Wednesday, September 9, 2020

Whatever Happened to A&P?

A&P was a victim of both capitalism and unionism.

Mark and I were talking about old line grocery stores as well as the demise of Sutton Place Gourmet – itself a subject for another posting. I was wondering whatever happened to the A&P Grocery chain and looked up the Wikipedia entry for it. As you know, the company went bankrupt during the last recession. But the history of the company is fascinating.  It was once the Walmart of grocery retailing - and one of the largest retailers in America - which resulted in it facing several antitrust suits. But even with that huge market advantage, they managed to go out of business over time. Perhaps that is something the folks at Walmart should think about - and probably do think about - on a daily basis.

What killed A&P? I think two diametrically opposed forces. First, capitalism - in that the founders of the company owned the majority of the stock and left this to their children. The children in turn, wanted the maximum return on their stock and demanded that profits be paid out as dividends and not plowed back into the company. As a result, the company was horribly under-capitalized during the supermarket era of the 1950s and 1960s.

In a way, this is a good thing, as I noted before - wealth dissipates rapidly over time, particularly if a wealthy person has a lot of children to divide up the spoils.  Each generation divides up the pile further, until there is little left. Dynastic wealth, in this country, rarely survives more than a generation or two.   At the end of the line are maybe some folks who can live comfortably off the remnants, and then the next generation has to go out and find a job.  From billions to nothing, in less than a few decades.  Worried about the 1%'ers?  Most of them came from the middle-class or even poverty.  Their children - and certainly their grandchildren - will return there.   Maybe one generation gets a free ride, that's about it.

While A&P pioneered many of the supermarket techniques used today, competitors didn't sit on their hands. They opened newer and even larger supermarkets and offered even lower prices. A&P had to scramble to keep up.  That's the nature and beauty of capitalism - no one sits on the throne for very long, particularly if they don't move with the times.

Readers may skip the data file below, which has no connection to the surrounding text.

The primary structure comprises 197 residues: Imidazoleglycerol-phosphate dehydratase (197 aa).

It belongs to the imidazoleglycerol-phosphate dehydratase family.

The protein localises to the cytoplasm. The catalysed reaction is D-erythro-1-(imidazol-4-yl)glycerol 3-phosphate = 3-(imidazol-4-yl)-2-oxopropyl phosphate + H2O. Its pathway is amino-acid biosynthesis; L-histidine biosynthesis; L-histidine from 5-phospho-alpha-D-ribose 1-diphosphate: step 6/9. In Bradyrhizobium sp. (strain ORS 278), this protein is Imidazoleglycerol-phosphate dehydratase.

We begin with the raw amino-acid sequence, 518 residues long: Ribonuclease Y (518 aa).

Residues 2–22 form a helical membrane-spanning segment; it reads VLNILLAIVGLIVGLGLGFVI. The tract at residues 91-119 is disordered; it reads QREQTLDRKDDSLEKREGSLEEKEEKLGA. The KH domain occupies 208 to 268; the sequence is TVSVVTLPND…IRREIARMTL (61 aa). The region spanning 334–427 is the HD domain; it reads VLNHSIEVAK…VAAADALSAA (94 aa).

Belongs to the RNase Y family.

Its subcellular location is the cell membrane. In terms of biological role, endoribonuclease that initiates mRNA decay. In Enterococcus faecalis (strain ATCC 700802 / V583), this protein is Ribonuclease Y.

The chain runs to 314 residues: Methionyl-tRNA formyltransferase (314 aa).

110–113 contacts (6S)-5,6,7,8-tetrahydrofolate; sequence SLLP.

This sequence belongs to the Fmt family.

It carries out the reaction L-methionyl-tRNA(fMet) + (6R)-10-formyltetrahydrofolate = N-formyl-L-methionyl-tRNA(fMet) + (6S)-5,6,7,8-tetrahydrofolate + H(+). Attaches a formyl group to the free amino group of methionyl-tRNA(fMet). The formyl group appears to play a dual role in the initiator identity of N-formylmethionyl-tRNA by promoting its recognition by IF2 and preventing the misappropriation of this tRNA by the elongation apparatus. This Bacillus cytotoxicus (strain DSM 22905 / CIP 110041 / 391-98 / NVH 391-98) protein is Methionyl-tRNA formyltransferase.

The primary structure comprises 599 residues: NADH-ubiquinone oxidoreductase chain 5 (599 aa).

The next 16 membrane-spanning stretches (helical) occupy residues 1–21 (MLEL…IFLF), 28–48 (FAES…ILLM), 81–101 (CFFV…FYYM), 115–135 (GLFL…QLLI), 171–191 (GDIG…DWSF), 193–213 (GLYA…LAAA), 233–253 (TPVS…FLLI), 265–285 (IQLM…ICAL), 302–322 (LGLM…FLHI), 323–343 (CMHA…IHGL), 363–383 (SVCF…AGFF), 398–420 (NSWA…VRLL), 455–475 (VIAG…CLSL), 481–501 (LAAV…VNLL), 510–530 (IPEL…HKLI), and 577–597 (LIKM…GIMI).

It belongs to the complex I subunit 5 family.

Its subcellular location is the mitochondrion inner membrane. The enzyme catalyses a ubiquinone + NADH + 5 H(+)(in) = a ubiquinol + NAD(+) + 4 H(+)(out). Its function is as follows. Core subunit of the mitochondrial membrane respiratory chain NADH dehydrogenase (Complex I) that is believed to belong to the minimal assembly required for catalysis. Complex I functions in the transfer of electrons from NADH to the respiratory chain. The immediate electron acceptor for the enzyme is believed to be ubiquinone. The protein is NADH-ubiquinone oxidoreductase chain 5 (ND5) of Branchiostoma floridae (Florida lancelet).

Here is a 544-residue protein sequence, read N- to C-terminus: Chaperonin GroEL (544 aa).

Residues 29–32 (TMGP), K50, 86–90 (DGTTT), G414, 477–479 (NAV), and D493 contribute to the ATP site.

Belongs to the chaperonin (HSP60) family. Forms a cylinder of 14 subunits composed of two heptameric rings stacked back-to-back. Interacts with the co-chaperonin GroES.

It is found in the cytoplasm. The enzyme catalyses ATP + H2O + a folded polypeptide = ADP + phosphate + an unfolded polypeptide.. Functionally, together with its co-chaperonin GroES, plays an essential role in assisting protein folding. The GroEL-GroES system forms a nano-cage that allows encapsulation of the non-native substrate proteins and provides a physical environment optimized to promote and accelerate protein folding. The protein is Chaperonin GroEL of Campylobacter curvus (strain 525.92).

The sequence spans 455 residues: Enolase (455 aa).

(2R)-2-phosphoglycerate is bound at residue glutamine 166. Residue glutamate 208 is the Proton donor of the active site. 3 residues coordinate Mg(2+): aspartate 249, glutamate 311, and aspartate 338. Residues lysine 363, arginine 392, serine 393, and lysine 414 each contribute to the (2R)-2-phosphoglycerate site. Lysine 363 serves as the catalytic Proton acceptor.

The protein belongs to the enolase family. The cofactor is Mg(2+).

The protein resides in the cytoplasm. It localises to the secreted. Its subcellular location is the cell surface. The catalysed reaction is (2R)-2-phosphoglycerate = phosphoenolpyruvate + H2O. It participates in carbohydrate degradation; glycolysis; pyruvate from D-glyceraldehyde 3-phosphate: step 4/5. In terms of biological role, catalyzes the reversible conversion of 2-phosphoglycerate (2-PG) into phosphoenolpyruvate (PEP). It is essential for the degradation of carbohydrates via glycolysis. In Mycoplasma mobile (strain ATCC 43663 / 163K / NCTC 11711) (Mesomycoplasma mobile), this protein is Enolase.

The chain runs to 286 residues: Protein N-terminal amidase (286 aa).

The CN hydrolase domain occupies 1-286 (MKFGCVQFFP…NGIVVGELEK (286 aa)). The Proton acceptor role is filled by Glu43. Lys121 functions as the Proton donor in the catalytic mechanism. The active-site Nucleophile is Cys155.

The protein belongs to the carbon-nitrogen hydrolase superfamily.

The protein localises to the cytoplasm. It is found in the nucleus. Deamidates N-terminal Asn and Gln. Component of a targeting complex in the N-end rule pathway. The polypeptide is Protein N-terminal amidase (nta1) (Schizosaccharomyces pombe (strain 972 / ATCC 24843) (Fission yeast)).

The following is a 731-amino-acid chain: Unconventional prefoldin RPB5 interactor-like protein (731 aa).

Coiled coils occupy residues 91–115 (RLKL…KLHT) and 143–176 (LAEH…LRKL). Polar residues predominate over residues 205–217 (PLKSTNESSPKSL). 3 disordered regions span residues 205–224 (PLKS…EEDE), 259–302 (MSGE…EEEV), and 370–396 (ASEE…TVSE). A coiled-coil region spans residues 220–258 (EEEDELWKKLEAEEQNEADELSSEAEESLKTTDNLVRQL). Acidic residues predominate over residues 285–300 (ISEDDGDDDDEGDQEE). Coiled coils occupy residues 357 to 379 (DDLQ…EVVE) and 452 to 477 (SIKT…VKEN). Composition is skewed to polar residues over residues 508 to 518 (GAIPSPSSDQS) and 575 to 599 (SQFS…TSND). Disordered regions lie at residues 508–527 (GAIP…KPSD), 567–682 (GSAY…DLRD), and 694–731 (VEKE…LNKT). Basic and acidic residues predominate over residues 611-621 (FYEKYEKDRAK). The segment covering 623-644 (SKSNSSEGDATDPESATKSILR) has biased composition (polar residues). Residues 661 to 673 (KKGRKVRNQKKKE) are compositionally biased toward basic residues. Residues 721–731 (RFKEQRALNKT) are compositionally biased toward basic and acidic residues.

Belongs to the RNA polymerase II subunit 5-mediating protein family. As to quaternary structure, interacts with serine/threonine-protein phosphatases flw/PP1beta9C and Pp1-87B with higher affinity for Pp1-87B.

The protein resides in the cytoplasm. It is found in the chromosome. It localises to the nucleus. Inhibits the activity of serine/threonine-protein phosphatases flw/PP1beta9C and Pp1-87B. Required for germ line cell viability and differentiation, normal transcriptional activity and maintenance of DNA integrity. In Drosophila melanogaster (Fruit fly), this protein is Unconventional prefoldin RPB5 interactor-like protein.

First to market is often last in the marketplace!

Compounding this problem was that as a union shop, they had to pay union wages. This alone wasn't enough to sink the company, as some other grocery retailers also paid union wages. However as a much older company, they had older employees who are paid more. One problem with Union wage structures is that people get raises for every year they work for a company regardless of whether or not they're more productive. Thus, a person in their fifties might be twice as old as someone in their twenties, and making twice as much money, but not even twice as productive - if even as productive as the younger employee who is paid less.

Over the years the share price slowly went down and eventually the company was bought out by an Investment Capital firm who then went on an acquisition spree, hoping that there would be profit in numbers. However with a massive debt load, the company staggered and finally fell during the recession, in 2015.

It is the same story that could be said about Sears or any number of companies out there.  Time was, Sears was the place to go on the weekend, where Dad could have his tires rotated and a new battery installed.  Mother could buy back-to-school clothes and supplies for the kids - and a new dress for herself.  Dad could browse the garden department and think about that new lawn mower.   At customer service, they could apply for credit and pay their bills.

Today, you can still do that, but the store isn't Sears, it's Walmart, which has a far lower cost overhead by shunning expensive mall locations and building their own cheap-ass "big box" stores, out of town where land is cheaper - and demanding tax abatement from the government in the process.

Sears lost its way.  People lost sight of the goals of the company, and succeeding generations lost interest, or demand huge paydays.  In a way, this is inevitable and could happen to Walmart as well.

As each successive generation of Waltons creates more and more heirs to inherit the stock, the company will be divided up further and further. As a result, each successive generation will reap a smaller profit from their smaller share of the company. And at that point, they may demand more cash out of the company and milk it dry.

Moreover whatever retail genius Sam Walton had, it's not clear that this is genetic. His offspring may have the best interests in making sure the company is profitable, but they may not have the necessary skills their ancestor did to make those profits.

So what's the point of this?  Only that things change.  What was once an unstoppable grocery store colossus is now on the trash-heap of history.  What was once the unstoppable colossus of computers is now some sort of consulting firm.  What was once the unstoppable colossus of automobiles is now merely a competitor in an international market, forced to join with its rivals, just to survive - post-bankruptcy.

What does this say about the colossus of day?  Facebook?  Amazon?  Walmart?  Maybe not gone in my lifetime, or even yours.  But in your kids' lifetime?   Probably a sure bet they will be gone, or mere shells of their former selves, with some new player in the marketplace taking over their space, or creating an entirely new one.

Change is the only constant.